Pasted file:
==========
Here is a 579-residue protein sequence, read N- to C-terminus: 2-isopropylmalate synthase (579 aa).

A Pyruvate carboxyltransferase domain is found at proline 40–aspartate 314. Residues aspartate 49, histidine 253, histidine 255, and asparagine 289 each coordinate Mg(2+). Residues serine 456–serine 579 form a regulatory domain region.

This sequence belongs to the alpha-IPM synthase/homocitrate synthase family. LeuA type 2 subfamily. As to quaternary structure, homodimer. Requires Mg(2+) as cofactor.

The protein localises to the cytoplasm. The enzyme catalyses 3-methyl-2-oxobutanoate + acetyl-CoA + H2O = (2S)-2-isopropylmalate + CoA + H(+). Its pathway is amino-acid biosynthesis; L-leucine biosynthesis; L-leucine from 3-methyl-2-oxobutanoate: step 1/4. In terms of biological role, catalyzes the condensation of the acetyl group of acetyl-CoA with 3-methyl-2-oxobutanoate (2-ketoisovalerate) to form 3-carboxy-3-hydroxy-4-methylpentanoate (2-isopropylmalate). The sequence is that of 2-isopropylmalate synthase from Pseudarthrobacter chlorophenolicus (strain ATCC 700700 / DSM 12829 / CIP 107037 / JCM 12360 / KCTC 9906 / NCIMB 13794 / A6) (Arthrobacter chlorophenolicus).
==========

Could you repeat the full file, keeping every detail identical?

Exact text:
Here is a 579-residue protein sequence, read N- to C-terminus: 2-isopropylmalate synthase (579 aa).

A Pyruvate carboxyltransferase domain is found at proline 40–aspartate 314. Residues aspartate 49, histidine 253, histidine 255, and asparagine 289 each coordinate Mg(2+). Residues serine 456–serine 579 form a regulatory domain region.

This sequence belongs to the alpha-IPM synthase/homocitrate synthase family. LeuA type 2 subfamily. As to quaternary structure, homodimer. Requires Mg(2+) as cofactor.

The protein localises to the cytoplasm. The enzyme catalyses 3-methyl-2-oxobutanoate + acetyl-CoA + H2O = (2S)-2-isopropylmalate + CoA + H(+). Its pathway is amino-acid biosynthesis; L-leucine biosynthesis; L-leucine from 3-methyl-2-oxobutanoate: step 1/4. In terms of biological role, catalyzes the condensation of the acetyl group of acetyl-CoA with 3-methyl-2-oxobutanoate (2-ketoisovalerate) to form 3-carboxy-3-hydroxy-4-methylpentanoate (2-isopropylmalate). The sequence is that of 2-isopropylmalate synthase from Pseudarthrobacter chlorophenolicus (strain ATCC 700700 / DSM 12829 / CIP 107037 / JCM 12360 / KCTC 9906 / NCIMB 13794 / A6) (Arthrobacter chlorophenolicus).